Ontario’s education minister says the province’s biggest teachers’ union is adding “new elements to their priority list,” including that hiring continue to be based on seniority within the union.
Stephen Lecce’s comments follow an accusation from Sam Hammond, president of the Elementary Teachers’ Federation of Ontario (ETFO), that the most recent round of negotiations collapsed Friday after the government made an “11th hour” change to its position on hiring practices for teachers “that we just could not agree to.”
“It became obvious to us that this government was willing to scuttle an agreement in an attempt to get support from the public rather than getting a deal,” Hammond said during and interview on CBC Radio’s  Metro Morning Tuesday.
Lecce, who visited Hamilton Wednesday to tour AF Aerospace and to speak with students about trades and education, said the province believes “experience and merit” should be what decides who gets to stand in front of a classroom.
“The truth is, what we’ve seen going into the negotiations is the Elementary Teachers Federation adding some new elements to their priority list, one of which, which has become most concerning for parents in Ontario, is the demand by the teachers’ union to maintain 100 per cent of hiring based on seniority in the union, not based on qualifications or equity considerations.”
Friday marked the first time in more than 41 days that both sides sat down to negotiate. No new talks are scheduled.
Public elementary teachers are ramping up their job action. That means if you have a kid in a public elementary school, they’ll be out of school two days this week. The head of the union explains why, and why talks broke down with the province last week.7:45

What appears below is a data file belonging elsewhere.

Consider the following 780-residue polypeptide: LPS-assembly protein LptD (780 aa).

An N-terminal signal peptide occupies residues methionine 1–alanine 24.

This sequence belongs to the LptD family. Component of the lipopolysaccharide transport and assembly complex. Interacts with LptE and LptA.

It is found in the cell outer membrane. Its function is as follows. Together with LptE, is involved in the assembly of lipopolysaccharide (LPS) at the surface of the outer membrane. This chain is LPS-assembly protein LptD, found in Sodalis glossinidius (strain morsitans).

Concerns around all-day kindergarten are among the contentious issues that remain outstanding.
Hammond previously said there is no explicit commitment in the current language of the collective agreement.
But Lecce has repeatedly said the government has formally pledged to support to full-day kindergarten.
On Wednesday he described that move as the only new “proposal of substance” the government has committed to and added the government provided the ETFO with a written version of that pledge only to be to told it was “insufficient.”
It feels like there’s a “moving benchmark of success,” the minister said.
Both sides accuse each other of lying
Hammond and Lecce have also clashed over the question of compensation, accusing each other is lying about its role in the negotiations.
“I’m here to tell you, without hesitation, that we did not talk about compensation at that table over that three-day period,” Hammond told Metro Morning.
“This minister needs to stop lying to people, parents and the public,” he added. “Because that did not happen and it was not a key or central issue during those three days.”
But Lecce maintains that’s a “patently false statement” and said benefits or pay were discussed in some form during each of the three days of talks.
Compensation remains a fundamental fault line,” he stated.
“I don’t think it’s acceptable that I have to raises taxes on seniors and low-income families, single parents and middle-class folks here in Hamilton to offset a $1.5 billion increase.”
For his part, Hammond has said Lecce, in media interviews, focused on teachers’ salaries. But the main sticking point is for salaries and benefits for education support workers, who earn less each year than teachers.
“From ETFO’s perspective, fair contract talks must include: appropriate funding for Special Education; a strategy to address classroom violence; maintaining our internationally recognized Kindergarten program; and fair hiring practices,” he stated in a media release.
Government ready to get back to bargaining
All four major teachers’ unions have been without contracts since Aug. 31, and are all engaged in some form of job action.
Unions are asking for wage increases of around two per cent to keep up with inflation, but the government passed legislation last year capping wage hikes for all public sector workers at one per cent for three years. The teachers’ unions and several others are fighting the measure in court, arguing it infringes on collective bargaining rights.
Lecce claimed that court challenge proves what the government has been saying.
“They’re fighting us on the streets, they’re now fighting us in the courts,” he explained. “They’re litigating against the government on that compensation, so clearly it is a top priority for them and their members.”
He added he still remains hopeful deals can be reached that the government is “actively ready to get back to the table.”